On May 3, 2001, defendant Tsai, individually, filed an answer to the Complaint. The remaining defendants, however, failed to answer and on May 14, 2001, defaults were entered. Default was not entered against Tsai.
On June 1, 2001, in anticipation of this motion for entry of default judgment, eventually filed on July 6, 2001, Judge Hamilton referred this matter to the Court for a report and recommendation.
Federal Rule of Civil Procedure 55(b)(2) permits the Court, following a defendant's default, to enter a final judgment in a case. There is no matter of right to the entry of a default judgment, and its entry is entirely within this Court's discretion. See Draper v. Coombs, 792 F.2d 915, 924 (9th Cir.1986); Aldabe v. Aldabe, 616 F.2d 1089, 1092 (9th Cir.1980); Kloepping v. Fireman's Fund, No. C94-2684 TEH, 1996 WL 75314, *2 (N.D.Cal. Feb.13, 1996). This Court may find entry of a default judgment appropriate in consideration of, inter alia:  the sufficiency of the complaint and the merits of a plaintiff's substantive claims;  the possibility of prejudice if entry is denied;  the sum of money at stake;  the possibility of a dispute concerning material facts;  whether default was due to excusable neglect; and  the strong policy favoring decisions on the merits. See PepsiCo, Inc. v. Triunfo-Mex, Inc., 189 F.R.D. 431, 432 (C.D.Cal.1999) ("applying this discretionary standard, default judgments are more often granted than denied"), citing, Eitel v. McCool, 782 F.2d 1470, 1471-72 (9th Cir.1986); see also Board of Trustees of the Sheet Metal Workers v. Sawyer, No. C99-3225 VRW, 2000 WL 1006522, *1 (N.D.Cal. July 13, 2000).
The Court considered the pleadings and other papers filed with this motion for entry of default judgment as well as considered the arguments of counsel for the plaintiffs at hearings on the motion conducted on September 5 and 25, 2001. Defendants Kuei, Microlink Data, Micro Link Systems, Cipher (CA) and MIG, Inc. were served with both the Complaint and the current motion, yet failed to respond or enter any appearance in this case. (Basombrio Decl. ¶¶ 6-10, Ex. 5-9.)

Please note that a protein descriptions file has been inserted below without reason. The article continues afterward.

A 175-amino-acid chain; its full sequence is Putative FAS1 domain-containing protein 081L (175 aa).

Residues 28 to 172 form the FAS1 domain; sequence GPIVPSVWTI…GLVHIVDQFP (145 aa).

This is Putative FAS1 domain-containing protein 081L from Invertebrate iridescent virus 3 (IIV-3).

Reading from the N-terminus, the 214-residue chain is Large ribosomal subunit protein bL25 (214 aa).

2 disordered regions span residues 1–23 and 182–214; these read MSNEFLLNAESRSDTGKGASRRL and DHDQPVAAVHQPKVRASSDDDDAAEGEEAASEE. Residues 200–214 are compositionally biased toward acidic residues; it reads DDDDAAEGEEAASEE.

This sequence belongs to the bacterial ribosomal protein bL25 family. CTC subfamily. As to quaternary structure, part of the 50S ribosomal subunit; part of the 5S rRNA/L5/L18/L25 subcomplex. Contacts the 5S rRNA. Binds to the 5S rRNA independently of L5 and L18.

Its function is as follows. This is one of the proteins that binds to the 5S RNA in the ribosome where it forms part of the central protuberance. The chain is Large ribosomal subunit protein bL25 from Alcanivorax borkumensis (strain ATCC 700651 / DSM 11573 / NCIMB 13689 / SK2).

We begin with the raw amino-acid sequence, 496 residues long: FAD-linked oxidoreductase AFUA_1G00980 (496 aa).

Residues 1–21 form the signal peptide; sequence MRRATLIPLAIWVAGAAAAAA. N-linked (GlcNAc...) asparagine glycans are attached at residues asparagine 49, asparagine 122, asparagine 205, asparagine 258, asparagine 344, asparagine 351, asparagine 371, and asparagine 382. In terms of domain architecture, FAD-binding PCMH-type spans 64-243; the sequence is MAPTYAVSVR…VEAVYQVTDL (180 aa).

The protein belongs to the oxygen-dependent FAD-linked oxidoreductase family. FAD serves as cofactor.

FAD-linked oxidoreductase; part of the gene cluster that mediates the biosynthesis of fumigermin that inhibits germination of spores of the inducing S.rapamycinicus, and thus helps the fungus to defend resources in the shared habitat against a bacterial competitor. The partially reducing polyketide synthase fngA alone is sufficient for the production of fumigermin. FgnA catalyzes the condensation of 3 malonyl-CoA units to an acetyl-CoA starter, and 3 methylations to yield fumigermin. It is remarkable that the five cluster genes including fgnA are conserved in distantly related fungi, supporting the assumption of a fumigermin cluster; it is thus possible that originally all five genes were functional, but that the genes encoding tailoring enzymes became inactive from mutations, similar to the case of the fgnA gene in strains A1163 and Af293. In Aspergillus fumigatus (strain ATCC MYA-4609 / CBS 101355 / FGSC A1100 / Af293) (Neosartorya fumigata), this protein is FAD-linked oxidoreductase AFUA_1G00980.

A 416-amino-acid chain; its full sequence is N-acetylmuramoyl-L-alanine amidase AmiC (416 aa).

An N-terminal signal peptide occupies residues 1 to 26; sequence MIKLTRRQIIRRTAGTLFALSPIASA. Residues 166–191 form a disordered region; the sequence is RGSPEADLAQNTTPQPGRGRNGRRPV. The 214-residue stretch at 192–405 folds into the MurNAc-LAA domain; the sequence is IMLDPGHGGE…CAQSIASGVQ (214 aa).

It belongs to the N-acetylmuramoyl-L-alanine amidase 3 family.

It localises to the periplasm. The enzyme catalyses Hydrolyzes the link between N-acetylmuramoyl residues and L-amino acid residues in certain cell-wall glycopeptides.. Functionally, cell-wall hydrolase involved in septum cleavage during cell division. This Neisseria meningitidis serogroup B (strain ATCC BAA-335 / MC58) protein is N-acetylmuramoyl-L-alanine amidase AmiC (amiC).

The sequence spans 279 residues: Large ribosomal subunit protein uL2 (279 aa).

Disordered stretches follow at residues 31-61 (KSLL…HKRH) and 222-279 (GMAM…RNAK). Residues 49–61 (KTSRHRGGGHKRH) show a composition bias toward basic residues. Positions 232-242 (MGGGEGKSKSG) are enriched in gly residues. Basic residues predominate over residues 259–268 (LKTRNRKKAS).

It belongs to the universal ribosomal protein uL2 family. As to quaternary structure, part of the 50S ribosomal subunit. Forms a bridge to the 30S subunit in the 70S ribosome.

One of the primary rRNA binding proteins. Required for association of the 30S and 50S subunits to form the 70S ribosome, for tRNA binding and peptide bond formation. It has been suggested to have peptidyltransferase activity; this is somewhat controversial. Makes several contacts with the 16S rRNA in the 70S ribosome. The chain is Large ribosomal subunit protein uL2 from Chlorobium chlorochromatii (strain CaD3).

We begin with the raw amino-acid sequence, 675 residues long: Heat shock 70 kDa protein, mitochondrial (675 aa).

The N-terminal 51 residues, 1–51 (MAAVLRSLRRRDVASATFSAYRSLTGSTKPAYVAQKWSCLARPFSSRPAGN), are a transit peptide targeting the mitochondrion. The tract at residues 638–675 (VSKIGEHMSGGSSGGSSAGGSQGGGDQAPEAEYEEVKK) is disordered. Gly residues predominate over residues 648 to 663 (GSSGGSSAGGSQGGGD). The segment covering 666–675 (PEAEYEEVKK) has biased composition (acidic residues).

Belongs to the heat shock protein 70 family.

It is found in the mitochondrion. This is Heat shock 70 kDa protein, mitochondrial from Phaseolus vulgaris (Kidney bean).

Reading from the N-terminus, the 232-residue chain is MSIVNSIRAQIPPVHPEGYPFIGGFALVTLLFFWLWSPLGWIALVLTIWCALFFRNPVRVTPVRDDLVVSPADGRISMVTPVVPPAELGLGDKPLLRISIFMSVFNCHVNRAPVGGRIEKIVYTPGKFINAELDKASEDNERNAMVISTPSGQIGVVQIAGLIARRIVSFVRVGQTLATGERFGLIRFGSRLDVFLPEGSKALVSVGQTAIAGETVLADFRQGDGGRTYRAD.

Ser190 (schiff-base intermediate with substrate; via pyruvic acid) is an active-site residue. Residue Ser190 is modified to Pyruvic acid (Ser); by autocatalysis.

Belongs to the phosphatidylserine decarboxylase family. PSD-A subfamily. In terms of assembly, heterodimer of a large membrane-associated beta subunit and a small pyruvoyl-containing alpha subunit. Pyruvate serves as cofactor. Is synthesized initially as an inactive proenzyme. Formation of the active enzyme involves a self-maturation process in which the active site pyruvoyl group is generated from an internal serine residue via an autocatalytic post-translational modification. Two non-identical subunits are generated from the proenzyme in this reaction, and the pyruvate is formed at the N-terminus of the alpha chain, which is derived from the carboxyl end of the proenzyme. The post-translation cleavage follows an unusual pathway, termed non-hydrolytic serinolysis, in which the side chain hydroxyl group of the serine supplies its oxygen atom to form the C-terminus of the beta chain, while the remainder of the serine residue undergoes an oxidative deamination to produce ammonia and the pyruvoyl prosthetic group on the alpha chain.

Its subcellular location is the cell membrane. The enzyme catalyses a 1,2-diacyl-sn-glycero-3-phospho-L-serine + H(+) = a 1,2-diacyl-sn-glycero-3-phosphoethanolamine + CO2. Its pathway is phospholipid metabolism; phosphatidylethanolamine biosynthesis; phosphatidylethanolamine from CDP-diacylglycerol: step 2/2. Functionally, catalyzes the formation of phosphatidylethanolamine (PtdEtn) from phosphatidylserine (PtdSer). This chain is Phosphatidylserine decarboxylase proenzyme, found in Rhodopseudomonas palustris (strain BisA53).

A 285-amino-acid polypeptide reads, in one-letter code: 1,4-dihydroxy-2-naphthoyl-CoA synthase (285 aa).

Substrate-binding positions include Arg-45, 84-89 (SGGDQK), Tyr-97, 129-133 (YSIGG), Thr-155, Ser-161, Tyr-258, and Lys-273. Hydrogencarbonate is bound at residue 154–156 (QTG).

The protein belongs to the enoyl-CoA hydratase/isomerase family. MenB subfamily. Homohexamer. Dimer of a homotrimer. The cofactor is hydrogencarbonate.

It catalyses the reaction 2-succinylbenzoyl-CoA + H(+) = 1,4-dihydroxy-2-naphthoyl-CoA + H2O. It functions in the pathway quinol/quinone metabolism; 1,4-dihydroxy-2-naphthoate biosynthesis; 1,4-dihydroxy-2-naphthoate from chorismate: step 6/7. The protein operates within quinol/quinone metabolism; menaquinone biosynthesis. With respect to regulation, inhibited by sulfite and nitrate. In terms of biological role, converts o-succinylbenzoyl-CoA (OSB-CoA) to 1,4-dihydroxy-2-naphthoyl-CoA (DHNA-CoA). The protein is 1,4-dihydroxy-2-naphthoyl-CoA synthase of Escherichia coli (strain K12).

The Complaint alleges, inter alia, that defendants Kuei, Microlink Data, Micro Link Systems, Cipher (CA) and MIG, Inc.:  wrongfully converted property;  intentionally misrepresented and intended to defraud Plaintiffs;  fraudulently concealed information from Plaintiffs;  breached fiduciary duties;  breached contracts;  unjustly enriched themselves;  breached the implied covenant of good faith and fair dealing; and  tortiously interfered with contracts. Some of the claims are brought on behalf *1000 of Shanghai Automation, while others are advanced on behalf of SMEC. Shanghai Automation seeks general and compensatory damages, in the amount of $25,507,000.00, general and compensatory damages on behalf of SMEC, in the amount of $6,100,000.00, and punitive damages, in the amount of $15,000,000.00.*fn2
Where, as here, a default has been entered, the factual allegations of the Complaint together with other competent evidence submitted must be taken as true. See TeleVideo Systems, Inc. v. Heidenthal, 826 F.2d 915, 917 (9th Cir.1987); Danning v. Lavine, 572 F.2d 1386, 1388 (9th Cir.1978). However, where less than all defendants have defaulted, the allegations are only true as to those defaulting defendants.
In a diversity case, absent a choice-of-law contractual provision and under California choice of law rules, the Court presumes California law to apply unless there exists a compelling reason to displace state law with the law of a foreign jurisdiction. See Browne v. McDonnell Douglas Corp., 504 F.Supp. 514, 517 (N.D.Cal.1980) (stating that a district court in California will apply California law, "unless it is shown that there is a compelling reason to displace forum law"); Hurtado v. Superior Court, 11 Cal.3d 574, 581, 114 Cal.Rptr. 106, 522 P.2d 666 (1974) (noting that generally a California court will apply California law unless a party invokes the law of a foreign jurisdiction). Given that the defendants are California citizens and corporations and the transactions were presumably centered in California, there is good reason to apply ...